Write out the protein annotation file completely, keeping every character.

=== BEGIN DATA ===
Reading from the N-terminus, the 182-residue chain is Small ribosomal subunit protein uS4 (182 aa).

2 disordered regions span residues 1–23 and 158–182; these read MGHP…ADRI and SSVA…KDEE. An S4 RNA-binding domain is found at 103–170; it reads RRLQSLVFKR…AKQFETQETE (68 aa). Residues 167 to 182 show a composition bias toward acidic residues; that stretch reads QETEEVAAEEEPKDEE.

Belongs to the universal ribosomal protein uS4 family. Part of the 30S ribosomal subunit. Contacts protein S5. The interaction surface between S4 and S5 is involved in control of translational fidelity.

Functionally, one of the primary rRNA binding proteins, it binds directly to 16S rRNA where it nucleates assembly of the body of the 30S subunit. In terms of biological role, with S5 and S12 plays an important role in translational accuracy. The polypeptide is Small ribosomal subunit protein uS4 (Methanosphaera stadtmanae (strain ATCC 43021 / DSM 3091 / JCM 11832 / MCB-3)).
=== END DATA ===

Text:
Reading from the N-terminus, the 182-residue chain is Small ribosomal subunit protein uS4 (182 aa).

2 disordered regions span residues 1–23 and 158–182; these read MGHP…ADRI and SSVA…KDEE. An S4 RNA-binding domain is found at 103–170; it reads RRLQSLVFKR…AKQFETQETE (68 aa). Residues 167 to 182 show a composition bias toward acidic residues; that stretch reads QETEEVAAEEEPKDEE.

Belongs to the universal ribosomal protein uS4 family. Part of the 30S ribosomal subunit. Contacts protein S5. The interaction surface between S4 and S5 is involved in control of translational fidelity.

Functionally, one of the primary rRNA binding proteins, it binds directly to 16S rRNA where it nucleates assembly of the body of the 30S subunit. In terms of biological role, with S5 and S12 plays an important role in translational accuracy. The polypeptide is Small ribosomal subunit protein uS4 (Methanosphaera stadtmanae (strain ATCC 43021 / DSM 3091 / JCM 11832 / MCB-3)).